Main Page | See live article | Alphabetical index

George Szell

György Széll, better known by his Anglicised name George Szell (June 7, 1897 - July 29, 1970) was a conductor and composer.

He was born in Budapest, but grew up in Vienna, studying there and in Leipzig under Eusebius Mandyczewski, and, for a brief period, Max Reger. Richard Strauss appointed him to be his assistant at the Berlin Royal Opera before Szell went off to hold a number of conducting posts throughout Europe: in Berlin, Strasbourg (succeeding Otto Klemperer at the Municipal Theatre there), Prague, Darmstadt, Düsseldorf and Glasgow before becoming pricipal conductor of the Berlin Staatsoper (which by now had replaced the Royal Opera) in 1924. In 1930 he made his American debut with the St. Louis Symphony Orchestra.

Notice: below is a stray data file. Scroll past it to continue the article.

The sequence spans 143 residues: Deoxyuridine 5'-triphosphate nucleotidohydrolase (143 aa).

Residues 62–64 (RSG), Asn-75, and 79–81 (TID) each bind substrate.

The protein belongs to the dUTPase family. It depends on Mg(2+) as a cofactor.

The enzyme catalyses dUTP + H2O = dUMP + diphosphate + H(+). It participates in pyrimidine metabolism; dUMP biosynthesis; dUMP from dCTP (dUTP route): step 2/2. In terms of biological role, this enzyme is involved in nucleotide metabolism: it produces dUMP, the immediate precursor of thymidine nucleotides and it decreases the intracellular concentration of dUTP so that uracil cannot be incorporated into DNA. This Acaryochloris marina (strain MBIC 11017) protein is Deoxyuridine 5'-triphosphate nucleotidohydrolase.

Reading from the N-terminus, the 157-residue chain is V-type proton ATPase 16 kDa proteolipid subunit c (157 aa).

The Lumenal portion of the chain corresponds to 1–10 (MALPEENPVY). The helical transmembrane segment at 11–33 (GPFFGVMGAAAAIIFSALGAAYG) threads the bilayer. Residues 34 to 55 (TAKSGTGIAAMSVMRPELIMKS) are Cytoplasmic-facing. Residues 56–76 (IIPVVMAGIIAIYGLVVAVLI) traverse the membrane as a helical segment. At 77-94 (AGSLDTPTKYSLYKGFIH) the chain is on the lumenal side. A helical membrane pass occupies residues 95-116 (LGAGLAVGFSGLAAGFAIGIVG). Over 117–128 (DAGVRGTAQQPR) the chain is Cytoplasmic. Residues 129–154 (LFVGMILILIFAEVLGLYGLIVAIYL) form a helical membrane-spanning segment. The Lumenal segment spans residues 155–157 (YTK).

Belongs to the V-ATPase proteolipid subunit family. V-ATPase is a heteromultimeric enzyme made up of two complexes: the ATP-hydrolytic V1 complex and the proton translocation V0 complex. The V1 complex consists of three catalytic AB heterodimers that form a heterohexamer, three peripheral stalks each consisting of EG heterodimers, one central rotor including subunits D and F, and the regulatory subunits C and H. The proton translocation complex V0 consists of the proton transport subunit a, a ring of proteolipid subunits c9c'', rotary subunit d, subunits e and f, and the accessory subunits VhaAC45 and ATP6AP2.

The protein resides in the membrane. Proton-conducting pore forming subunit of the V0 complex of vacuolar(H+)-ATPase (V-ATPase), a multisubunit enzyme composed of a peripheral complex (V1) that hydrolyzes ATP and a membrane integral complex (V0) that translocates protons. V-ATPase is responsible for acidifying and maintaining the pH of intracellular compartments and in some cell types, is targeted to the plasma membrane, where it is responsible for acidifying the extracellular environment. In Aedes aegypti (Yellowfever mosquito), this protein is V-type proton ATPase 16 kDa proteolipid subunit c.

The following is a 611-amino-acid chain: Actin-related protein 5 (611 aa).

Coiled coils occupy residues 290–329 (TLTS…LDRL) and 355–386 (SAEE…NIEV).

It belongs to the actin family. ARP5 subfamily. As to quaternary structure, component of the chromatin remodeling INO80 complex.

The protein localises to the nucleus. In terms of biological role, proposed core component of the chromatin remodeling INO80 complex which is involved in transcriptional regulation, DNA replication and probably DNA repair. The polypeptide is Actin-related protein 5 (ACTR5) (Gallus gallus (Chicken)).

He was in the USA at the outbreak of World War II, and settled there. From 1942 to 1946 he was a regular conductor at the Metropolitan Opera in New York City. In 1946 he became an American citizen, and that same year took up the post of principal conductor of the Cleveland Orchestra, a post he held until his death in 1970. It is for his work with them that he is best known - he is credited with raising the ensemble to a world-class level.

Szell also became closely associated with the Concertgebouw Orchestra of Amsterdam, where he was a frequent guest conductor, and he often appeared at the Salzburg Festival.

Szell's work as a composer is less well known. Apart from completely original pieces, he also arranged Bedrich Smetana's String Quartet No. 1, From My Life, for orchestra.